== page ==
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See detailAn Appraisal of 18-Fluorodeoxyglucose Positron Emission Tomography for Melanoma Staging
Paquet, Philippe ULg; Henry, Frédérique ULg; Belhocine, Tarik et al

in Dermatology : International Journal for Clinical & Investigative Dermatology (2000), 200(2), 167-9

BACKGROUND: Positron emission tomography (PET scan) using fluorodeoxyglucose (FDG) is increasingly recognized as a reliable diagnostic method to detect metastases of malignant melanoma (MM). OBJECTIVE: To ... [more ▼]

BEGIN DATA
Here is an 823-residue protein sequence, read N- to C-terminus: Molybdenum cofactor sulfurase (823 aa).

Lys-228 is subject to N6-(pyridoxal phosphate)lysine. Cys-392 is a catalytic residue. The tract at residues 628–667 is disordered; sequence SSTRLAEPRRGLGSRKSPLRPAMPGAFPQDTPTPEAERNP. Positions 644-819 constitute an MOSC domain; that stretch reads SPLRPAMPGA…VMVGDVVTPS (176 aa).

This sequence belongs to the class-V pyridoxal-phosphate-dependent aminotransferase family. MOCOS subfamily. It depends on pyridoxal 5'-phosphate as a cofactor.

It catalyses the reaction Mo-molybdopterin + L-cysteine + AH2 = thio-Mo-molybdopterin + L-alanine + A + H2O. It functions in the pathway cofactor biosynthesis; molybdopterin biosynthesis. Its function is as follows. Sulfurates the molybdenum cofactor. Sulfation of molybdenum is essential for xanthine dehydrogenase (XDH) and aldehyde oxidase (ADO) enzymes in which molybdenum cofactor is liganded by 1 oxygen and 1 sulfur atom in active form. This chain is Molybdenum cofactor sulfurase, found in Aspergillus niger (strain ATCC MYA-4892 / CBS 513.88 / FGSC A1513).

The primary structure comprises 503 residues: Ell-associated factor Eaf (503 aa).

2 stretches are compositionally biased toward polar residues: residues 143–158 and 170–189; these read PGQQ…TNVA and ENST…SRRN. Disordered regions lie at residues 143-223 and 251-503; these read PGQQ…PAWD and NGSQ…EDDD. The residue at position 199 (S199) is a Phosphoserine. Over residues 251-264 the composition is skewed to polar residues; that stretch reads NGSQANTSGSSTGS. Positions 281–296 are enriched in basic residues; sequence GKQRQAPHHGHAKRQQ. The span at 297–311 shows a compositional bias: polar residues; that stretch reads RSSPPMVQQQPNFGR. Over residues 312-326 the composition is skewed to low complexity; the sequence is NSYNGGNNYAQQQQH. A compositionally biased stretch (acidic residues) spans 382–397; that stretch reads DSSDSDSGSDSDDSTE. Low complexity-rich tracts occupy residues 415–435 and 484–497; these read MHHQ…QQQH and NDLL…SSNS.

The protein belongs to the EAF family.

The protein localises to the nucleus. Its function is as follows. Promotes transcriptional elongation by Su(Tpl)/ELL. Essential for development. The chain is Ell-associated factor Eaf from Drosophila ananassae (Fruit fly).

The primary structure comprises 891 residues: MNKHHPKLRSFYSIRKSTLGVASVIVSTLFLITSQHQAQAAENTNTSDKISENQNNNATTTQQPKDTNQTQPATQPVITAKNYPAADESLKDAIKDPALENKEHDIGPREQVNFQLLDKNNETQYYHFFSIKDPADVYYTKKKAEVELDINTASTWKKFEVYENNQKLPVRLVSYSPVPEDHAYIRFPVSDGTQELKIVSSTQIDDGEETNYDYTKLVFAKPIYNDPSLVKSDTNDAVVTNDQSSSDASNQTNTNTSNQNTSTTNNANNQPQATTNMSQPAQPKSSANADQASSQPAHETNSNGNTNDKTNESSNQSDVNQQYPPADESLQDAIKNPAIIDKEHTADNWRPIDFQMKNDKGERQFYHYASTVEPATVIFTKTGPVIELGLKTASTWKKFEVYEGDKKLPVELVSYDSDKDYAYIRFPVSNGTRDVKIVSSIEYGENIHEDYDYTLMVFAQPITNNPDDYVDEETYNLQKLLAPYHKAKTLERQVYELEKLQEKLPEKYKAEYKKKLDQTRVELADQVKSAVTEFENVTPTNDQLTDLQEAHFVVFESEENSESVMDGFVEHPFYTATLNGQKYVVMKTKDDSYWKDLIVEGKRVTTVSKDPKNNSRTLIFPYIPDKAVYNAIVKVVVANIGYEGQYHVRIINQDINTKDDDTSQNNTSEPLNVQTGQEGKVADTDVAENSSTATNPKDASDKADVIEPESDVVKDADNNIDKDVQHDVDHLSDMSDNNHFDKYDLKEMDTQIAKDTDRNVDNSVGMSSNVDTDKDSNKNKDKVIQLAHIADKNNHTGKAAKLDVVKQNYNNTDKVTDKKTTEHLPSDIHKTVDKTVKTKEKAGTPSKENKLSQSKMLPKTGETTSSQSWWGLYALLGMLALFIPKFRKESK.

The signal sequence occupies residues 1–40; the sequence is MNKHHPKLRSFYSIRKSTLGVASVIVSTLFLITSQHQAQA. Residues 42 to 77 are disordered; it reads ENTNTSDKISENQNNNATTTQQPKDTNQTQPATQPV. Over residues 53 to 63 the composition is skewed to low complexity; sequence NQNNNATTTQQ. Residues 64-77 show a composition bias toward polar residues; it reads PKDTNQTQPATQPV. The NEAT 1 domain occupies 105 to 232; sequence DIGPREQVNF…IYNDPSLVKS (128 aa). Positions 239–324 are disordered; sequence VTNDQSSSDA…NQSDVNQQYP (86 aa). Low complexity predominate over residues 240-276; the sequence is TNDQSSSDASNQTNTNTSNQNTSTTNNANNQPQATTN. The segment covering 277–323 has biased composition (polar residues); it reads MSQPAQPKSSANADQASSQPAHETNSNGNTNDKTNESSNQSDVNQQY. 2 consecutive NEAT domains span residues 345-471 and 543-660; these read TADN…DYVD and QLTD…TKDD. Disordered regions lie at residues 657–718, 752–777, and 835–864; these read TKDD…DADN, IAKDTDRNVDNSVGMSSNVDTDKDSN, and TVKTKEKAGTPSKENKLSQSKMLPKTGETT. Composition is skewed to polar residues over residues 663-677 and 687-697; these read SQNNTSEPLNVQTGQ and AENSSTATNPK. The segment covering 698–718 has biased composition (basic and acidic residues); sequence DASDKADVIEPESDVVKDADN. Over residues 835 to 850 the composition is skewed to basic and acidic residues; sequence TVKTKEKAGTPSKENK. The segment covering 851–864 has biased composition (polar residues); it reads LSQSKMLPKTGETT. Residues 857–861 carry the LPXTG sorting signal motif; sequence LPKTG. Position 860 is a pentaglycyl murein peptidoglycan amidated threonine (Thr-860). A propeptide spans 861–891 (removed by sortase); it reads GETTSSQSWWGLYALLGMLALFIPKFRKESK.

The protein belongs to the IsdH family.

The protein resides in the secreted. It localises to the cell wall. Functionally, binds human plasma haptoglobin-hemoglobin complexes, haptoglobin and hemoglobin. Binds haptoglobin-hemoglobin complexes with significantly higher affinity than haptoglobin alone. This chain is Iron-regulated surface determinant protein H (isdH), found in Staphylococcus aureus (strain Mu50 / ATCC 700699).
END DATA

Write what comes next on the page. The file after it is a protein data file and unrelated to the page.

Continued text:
BACKGROUND: Positron emission tomography (PET scan) using fluorodeoxyglucose (FDG) is increasingly recognized as a reliable diagnostic method to detect metastases of malignant melanoma (MM). OBJECTIVE: To compare the diagnostic performance of 18-FDG PET scan to that of conventional imaging. METHODS: A total of 28 assessments were conducted in 24 patients at risk of metastatic MM. Results: The diagnostic accuracy was over 80% and similar for PET scan and conventional imaging. CONCLUSION: Both the specificity and sensitivity of PET scan are high although not perfect. Confrontation of data with anatomical location and clinicopathological findings remains mandatory. [less ▲]